• Self-Employed: Freelancers and gig workers can report self-employment income on Schedule C using the Deluxe or Premium editions. However, small-business owners will need to upgrade to the Self-Employed ($109.99) version if they want to claim business expenses and report all business deductions and asset depreciation.

If you need extra guidance with any of these editions, you can pay an additional fee to get Online Assist. Pricing ranges from $69.99 to $194.99 (plus extra for state returns) and includes screen sharing, video calling and support from mobile apps. Users who add Online Assist receive unlimited, personalized help from a tax expert, enrolled agent or CPA.

You can import a prior year’s tax return (even from another provider), W-2 forms and several 1099 forms such as the 1099-INT, 1099-DIV, 1099-B and 1099-R. If you need to take a break from preparing taxes, you can save your work and sign out, then pick back up using any device. The mobile app — H&R Block Tax Prep and File App — is available on iOS and Android devices and receives an average rating of 4.65/5 stars. You can take a picture of your forms and even prepare and e-file your taxes all in the app.

Who should use H&R Block’s tax service

H&R Block offers an easy-to-navigate interface with clear, jargon-free guidance and many ways to access extra help. It’s a premium product with a price tag to match, so it’s best for people who want extensive help options and those who qualify to use the free version.

If you have a complicated tax situation, then TurboTax might lead you through the process better — though prices are slightly higher. TaxSlayer could be a good program for confident filers who don’t need tax guidance and want the lowest-cost option.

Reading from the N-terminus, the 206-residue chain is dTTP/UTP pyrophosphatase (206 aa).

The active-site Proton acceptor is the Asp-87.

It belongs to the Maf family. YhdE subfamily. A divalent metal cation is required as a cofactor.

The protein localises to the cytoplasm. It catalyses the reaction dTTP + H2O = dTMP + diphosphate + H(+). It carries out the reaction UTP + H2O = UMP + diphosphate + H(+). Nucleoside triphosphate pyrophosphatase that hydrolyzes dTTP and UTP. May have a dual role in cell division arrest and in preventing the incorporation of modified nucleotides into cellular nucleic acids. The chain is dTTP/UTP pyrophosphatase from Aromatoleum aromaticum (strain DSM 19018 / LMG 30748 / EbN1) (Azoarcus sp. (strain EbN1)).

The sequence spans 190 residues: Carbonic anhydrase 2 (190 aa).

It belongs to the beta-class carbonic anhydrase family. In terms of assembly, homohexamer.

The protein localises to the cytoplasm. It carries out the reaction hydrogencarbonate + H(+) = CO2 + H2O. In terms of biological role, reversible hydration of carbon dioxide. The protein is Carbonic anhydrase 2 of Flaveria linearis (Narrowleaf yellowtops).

About H&R Block tax service

Founded in 1955, H&R Block has grown to become one of the largest retail tax firms in the U.S. and has completed more than 800 million tax returns in its existence. The company employs more than 60,000 tax professionals who must take at least 60 hours of training and pass a rigorous certification program. The typical H&R Block tax pro has about 10 years of experience and can help customers either online or at one of the company’s retail locations in all 50 states and U.S. territories, and on U.S. military bases around the world. For no-contact help, you can drop off your tax information at one of its offices without making an appointment.

Taxpayers can also prepare returns by logging in online or downloading tax-prep software. Each of the four online-filing programs walk you through a simple interview-style interface, where you answer questions about your tax situation. The program enters your information on the appropriate tax forms accordingly.

Learn more:

Written by
Kim Porter
Contributing writer
Kim Porter is a former contributor to Bankrate, a personal finance expert who loves talking budgets, credit cards and student loans. Porter writes for publications such as U.S. News & World Report, Credit Karma and Reviewed.com. When she's not writing or reading, you can usually find her planning a trip or training for her next race.
Edited by